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The posting of this question was suggested by Yemon Choi: see Discrete cyclic subgroup.. The question is not mine; it's just a rephrasing of Discrete cyclic subgroup.


EDIT 4. This post claims that the answer is No in general. I hope it's correct. END OF EDIT 4.


By page 110 of Weil's book L'intégration dans les groupes topologiques et ses applications, the answer is No in the abelian case.

I know almost nothing about locally compact groups. The question might be very easy for experts, and perhaps even for laymen. In the unlikely event the question is difficult, here is a particular case:

Let G be a non-compact connected Lie group. Does G admit a discrete infinite cyclic subgroup?

EDIT 1. I think that, by known results about lattices, the answer is No for semisimple Lie groups. Thanks for correcting me if I'm wrong, or (even better) for providing precise statements and references. Again, plenty of MathOverflowers know this stuff much better than I. I'm making it a Community Wiki. END OF EDIT 1.

EDIT 2. I scanned a few pages of Weil's L'intégration dans les groupes topologiques et ses applications and of Raghunathan's Discrete subgroups of Lie groups, and highlighted some statements. The highlighted statements from Raghunathan's book imply that the answer to the main question is No for semisimple Lie groups. (Of course, there might be more elementary arguments.)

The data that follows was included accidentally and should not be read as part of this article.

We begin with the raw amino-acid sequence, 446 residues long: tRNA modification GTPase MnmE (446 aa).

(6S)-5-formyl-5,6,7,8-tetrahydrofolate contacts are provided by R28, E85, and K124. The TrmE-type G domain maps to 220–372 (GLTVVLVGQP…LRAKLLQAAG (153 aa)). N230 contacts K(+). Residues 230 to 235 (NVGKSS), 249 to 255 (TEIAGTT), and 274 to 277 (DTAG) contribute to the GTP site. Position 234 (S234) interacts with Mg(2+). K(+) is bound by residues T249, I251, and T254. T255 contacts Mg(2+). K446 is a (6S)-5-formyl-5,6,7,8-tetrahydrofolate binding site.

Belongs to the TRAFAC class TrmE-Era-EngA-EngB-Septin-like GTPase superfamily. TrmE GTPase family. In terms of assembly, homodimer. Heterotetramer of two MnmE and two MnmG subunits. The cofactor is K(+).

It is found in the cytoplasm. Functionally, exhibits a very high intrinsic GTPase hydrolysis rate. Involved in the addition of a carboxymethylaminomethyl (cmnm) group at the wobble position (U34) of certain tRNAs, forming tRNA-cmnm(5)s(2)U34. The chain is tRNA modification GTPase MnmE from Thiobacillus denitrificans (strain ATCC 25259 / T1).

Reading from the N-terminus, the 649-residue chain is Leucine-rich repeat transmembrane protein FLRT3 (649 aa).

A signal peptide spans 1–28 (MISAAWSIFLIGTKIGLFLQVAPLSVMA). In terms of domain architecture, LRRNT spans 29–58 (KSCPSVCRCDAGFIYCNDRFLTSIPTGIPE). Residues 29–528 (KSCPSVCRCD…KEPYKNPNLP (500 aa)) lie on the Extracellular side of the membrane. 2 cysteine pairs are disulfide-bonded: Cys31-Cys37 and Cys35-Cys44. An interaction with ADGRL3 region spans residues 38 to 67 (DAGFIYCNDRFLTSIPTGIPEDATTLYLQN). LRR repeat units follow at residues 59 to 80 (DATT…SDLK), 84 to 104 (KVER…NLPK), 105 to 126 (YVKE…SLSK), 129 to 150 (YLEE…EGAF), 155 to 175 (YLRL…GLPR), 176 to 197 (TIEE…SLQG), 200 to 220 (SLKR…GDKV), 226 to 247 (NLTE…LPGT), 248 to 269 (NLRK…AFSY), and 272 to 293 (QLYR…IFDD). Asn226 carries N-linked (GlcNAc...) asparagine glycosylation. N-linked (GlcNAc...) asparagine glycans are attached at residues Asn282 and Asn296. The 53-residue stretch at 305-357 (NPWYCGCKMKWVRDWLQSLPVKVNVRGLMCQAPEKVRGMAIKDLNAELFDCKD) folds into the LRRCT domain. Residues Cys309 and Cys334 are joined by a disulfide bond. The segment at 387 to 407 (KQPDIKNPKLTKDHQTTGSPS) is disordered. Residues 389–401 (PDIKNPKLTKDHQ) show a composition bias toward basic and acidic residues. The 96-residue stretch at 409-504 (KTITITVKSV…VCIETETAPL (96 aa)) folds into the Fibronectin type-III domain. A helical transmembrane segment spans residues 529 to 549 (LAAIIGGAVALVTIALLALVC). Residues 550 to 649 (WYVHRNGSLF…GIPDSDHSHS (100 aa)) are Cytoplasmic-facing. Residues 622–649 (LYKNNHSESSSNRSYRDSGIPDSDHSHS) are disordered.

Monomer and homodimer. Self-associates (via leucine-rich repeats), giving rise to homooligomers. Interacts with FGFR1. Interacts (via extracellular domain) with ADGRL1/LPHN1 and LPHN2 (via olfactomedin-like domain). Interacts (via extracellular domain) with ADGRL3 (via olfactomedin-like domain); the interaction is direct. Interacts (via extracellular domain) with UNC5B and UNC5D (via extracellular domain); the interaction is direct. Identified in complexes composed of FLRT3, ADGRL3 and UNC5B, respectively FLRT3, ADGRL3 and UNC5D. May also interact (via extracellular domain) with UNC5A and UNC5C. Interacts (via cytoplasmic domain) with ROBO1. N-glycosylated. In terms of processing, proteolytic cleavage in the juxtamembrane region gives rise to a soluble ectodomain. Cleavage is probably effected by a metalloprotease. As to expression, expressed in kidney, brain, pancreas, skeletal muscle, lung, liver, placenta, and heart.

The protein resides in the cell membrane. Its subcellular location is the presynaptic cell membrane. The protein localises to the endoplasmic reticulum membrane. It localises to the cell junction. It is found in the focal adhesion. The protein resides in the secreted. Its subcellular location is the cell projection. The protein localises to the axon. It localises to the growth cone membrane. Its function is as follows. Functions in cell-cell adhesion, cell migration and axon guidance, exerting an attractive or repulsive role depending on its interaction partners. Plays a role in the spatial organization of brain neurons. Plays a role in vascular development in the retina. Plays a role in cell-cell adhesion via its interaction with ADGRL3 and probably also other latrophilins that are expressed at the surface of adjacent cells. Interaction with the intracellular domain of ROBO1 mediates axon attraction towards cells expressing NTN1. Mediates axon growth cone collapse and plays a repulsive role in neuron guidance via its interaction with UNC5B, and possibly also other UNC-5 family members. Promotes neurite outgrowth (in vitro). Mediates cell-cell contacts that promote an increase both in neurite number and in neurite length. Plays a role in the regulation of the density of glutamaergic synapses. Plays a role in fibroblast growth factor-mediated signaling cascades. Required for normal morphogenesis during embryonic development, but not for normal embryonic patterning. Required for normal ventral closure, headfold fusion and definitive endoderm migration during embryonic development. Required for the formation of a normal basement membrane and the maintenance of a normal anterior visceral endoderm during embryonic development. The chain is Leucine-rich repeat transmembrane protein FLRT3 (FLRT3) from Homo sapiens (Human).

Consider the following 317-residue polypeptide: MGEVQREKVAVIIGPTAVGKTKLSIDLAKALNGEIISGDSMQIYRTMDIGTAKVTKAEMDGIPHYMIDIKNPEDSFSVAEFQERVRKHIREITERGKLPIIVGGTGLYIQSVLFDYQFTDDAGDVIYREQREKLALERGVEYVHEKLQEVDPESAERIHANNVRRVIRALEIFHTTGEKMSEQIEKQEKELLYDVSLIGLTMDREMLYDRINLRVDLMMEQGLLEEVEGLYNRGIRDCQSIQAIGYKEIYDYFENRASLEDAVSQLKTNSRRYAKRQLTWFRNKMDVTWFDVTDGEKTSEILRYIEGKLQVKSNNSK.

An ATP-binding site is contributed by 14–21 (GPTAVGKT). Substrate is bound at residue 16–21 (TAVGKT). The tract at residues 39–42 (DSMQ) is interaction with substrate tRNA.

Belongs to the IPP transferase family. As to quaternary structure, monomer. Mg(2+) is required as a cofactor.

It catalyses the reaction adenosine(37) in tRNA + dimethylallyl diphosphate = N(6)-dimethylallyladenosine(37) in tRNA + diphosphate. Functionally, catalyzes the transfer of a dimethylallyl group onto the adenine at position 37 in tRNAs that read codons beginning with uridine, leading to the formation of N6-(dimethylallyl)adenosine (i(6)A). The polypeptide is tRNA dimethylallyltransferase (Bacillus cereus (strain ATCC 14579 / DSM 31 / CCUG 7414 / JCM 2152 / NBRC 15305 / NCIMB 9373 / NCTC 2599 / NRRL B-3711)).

[On page 100 of Raghunathan's book (one of the scanned pages) one reads "As will be seen later ... any lattice in a connected Lie group is finitely generated". Unfortunately, I haven't been able to find where, in the sequel of the book, this is proved. If somebody could indicate the appropriated page (and even scan it), it would be great!] END OF EDIT 2.

EDIT 3. Keivan Karai's answer convinced me that there are elementary arguments showing the negativity of the answer to the main question for semisimple Lie groups. END OF EDIT 3.

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you do not need a full lattice to show that there is a copy of $\mathbb Z$. However, assuming the existence of a lattice, the problem becomes easy. Suppose $\Gamma$ is a lattice in $G$: Apply Theorem 6.11 in Raghunathan to a find a torsion-free subgroup of finite index in $\Gamma$. This group is not trivial, since otherwise $\Gamma$ would be finite; Now, choose $\gamma \in \Gamma -\{ 1 \}$ to get a discrete copy $\langle g \rangle $. –  Keivan Karai Aug 2 '10 at 18:36